Below is a transcript from my YouTube video on the vinyl comeback and, more specifically, whether the vinyl resurgence is over. You can read it as an article, or watch the full video below. And if you enjoy it, please subscribe to my Devoted to Vinyl YouTube channel.
Hey guys, it’s Michael from Devoted to Vinyl. And in this video, we’re going to be talking about whether the vinyl bubble is really about to burst.
- If you’re in the market for a brand new turntable, please check out the interactive guide below, where you can compare some of the best record players available:
Photo Model Price Rating Key Feature
U-Turn Audio Orbit Plus $$ ★★★★ Machined Acrylic Platter
Audio Technica AT-LP60 $ ★★★★ Fully Automatic
Audio-Technica AT-LP120USB $$ ★★★★ USB Direct Drive
Crosley C200A $ ★★★★ Direct-Drive Turntable
Audio Technica AT-LP1240-USB $$ ★★★★ USB Direct Drive/DJ Table
Marantz TT-15S1 $$$ ★★★★ Solid Plinth Belt-Drive Design
Music Hall MMF 1.5 $$ ★★★★★ Built-In Phono Preamp
ProJect Classic $$$ ★★★★★ Metal/MDF Chassis
Music Hall MMF 7.3 $$$ ★★★★★ 2-speed (33/45 rpm) pulley
Pro-Ject Essential III $$ ★★★★ Ortofon OM10 cartridge
Rega Planar 1 $$ ★★★★ RB110 tonearm
Pioneer 990 $ ★★★★ Full-Automatic Operation
Rega Planar 2 $$$ ★★★★ 10mm Float-Glass Platter
So I feel like we go through this every single year. There’s always somebody on the Internet that wants to write about the demise of vinyl records. There’s always somebody that wants to snatch the joy of vinyl out of everybody’s hands.
And right after the article comes out, whether people go to music forums to discuss it, or they go to Reddit, or they want to actually just talk about it in the comments section below the article itself.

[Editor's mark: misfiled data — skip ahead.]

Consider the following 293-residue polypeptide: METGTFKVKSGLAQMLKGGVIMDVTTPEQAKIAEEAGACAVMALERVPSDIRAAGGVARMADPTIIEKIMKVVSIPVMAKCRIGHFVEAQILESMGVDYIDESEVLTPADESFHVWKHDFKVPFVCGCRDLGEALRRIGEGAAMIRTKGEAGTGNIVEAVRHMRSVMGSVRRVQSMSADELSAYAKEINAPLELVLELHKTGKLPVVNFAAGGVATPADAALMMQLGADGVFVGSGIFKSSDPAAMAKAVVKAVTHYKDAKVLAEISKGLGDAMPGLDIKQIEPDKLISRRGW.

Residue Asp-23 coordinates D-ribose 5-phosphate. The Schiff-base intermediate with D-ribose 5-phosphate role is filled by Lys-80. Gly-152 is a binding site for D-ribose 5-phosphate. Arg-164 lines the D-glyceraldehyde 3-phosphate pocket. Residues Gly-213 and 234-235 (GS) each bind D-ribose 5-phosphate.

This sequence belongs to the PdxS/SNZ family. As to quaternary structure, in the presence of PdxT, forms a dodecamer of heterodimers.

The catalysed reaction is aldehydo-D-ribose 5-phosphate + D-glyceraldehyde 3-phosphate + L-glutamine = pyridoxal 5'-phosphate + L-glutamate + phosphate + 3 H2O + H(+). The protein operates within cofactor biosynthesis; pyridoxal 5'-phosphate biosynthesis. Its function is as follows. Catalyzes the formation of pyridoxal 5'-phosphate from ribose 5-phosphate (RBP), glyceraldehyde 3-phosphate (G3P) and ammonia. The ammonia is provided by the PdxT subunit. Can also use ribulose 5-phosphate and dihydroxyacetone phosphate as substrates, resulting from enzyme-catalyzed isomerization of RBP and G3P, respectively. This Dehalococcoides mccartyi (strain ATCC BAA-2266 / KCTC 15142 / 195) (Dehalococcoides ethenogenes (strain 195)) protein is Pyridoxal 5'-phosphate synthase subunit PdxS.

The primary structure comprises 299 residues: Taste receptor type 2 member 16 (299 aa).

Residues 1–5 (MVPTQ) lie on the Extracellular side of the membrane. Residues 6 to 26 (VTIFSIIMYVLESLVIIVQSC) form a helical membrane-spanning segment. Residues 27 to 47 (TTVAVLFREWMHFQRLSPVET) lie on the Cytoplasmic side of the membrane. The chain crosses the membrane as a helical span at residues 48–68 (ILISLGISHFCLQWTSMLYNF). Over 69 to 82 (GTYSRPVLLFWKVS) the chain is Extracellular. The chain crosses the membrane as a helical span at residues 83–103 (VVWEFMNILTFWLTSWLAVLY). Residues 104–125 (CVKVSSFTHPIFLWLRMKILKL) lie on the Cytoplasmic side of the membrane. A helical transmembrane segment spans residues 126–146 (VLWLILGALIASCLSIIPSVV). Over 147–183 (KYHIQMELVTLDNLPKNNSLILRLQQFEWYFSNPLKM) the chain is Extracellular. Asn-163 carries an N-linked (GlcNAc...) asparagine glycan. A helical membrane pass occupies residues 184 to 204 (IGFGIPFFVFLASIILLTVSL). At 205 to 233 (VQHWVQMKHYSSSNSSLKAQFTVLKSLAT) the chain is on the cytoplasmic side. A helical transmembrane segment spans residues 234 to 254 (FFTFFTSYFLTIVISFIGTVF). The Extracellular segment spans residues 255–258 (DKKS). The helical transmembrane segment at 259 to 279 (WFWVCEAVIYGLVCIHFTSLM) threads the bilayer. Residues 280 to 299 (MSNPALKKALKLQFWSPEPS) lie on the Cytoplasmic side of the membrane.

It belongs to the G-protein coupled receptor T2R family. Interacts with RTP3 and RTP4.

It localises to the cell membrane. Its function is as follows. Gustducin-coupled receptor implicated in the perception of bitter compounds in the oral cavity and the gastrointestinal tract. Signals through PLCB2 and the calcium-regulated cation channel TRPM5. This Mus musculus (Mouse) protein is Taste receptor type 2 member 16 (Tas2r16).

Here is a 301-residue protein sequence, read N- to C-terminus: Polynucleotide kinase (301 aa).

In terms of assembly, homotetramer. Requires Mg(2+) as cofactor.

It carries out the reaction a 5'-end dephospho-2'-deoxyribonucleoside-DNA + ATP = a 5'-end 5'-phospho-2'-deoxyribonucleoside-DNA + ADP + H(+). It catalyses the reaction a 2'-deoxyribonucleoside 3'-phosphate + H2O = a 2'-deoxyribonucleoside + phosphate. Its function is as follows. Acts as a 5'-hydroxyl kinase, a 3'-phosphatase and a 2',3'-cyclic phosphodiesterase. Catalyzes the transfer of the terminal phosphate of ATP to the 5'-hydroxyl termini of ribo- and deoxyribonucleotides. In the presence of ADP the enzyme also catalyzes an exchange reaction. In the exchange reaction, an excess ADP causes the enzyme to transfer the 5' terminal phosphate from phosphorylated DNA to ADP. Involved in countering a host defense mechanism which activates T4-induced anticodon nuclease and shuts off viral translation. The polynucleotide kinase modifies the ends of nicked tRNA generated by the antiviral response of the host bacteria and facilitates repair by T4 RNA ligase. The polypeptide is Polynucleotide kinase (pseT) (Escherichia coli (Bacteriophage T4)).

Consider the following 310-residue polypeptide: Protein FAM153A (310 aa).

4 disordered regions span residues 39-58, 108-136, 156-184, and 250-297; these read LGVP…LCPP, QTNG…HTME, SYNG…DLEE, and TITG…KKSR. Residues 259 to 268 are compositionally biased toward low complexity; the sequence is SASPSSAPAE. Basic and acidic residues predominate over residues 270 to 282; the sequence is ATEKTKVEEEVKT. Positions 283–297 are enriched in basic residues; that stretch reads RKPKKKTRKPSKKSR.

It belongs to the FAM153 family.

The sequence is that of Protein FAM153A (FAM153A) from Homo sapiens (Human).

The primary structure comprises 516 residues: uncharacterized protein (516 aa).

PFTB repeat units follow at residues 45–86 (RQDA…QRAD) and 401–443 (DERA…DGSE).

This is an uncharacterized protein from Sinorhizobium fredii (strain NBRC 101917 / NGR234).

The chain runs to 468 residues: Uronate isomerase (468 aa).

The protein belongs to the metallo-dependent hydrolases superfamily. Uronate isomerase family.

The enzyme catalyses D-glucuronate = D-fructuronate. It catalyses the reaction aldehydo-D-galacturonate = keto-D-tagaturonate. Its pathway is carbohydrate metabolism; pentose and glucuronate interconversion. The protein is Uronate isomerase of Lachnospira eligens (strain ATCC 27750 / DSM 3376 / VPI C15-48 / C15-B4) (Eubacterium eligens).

People. Start. Fighting.
Now whether people think the writer is actually correct or totally off base, talking about the decline of vinyl records is actually a really sensitive topic for a lot of people.
The big problem with articles like this that come out and really just want to spell the doom of vinyl records is that…you kinda can’t prove it.
I mean, yes, it’s true, you can take a look at sales records year over year for vinyl records and make a conclusion.
But the problem is it doesn’t tell you why.
You can’t just look at vinyl record sales from one year to the next and not factor in certain types of things. Like how about, what albums came out that year? Did a singer like Adele, or Taylor Swift, drop a new album?
Did an artist like David Bowie die, resulting in his fans buying more of his records? Did an album that’s a fan favorite get reissued with additional songs?
These are things you have to factor into the equation, or else you’re cherry picking your facts.
This conversation really reminds me of how writers talk about Hollywood, and how the demise of movies and moviegoing is going to happen soon.
These writers often want to talk about the fact that ticket prices cost too much money. That popcorn is too expensive and nobody wants to pay $5 for a soda.